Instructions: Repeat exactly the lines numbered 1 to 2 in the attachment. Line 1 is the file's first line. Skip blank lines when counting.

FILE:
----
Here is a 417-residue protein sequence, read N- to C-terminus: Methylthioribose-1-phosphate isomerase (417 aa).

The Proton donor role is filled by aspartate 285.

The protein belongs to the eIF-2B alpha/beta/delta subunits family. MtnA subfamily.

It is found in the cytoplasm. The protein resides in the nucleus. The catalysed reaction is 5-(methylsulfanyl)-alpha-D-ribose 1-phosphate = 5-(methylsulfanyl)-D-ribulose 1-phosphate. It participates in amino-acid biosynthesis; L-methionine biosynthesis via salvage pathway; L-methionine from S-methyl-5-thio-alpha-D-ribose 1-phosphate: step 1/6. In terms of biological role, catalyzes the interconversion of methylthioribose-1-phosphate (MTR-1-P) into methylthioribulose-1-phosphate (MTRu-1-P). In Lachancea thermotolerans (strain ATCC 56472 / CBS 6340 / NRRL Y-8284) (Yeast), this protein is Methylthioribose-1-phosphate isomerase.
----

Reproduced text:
Here is a 417-residue protein sequence, read N- to C-terminus: Methylthioribose-1-phosphate isomerase (417 aa).

The Proton donor role is filled by aspartate 285.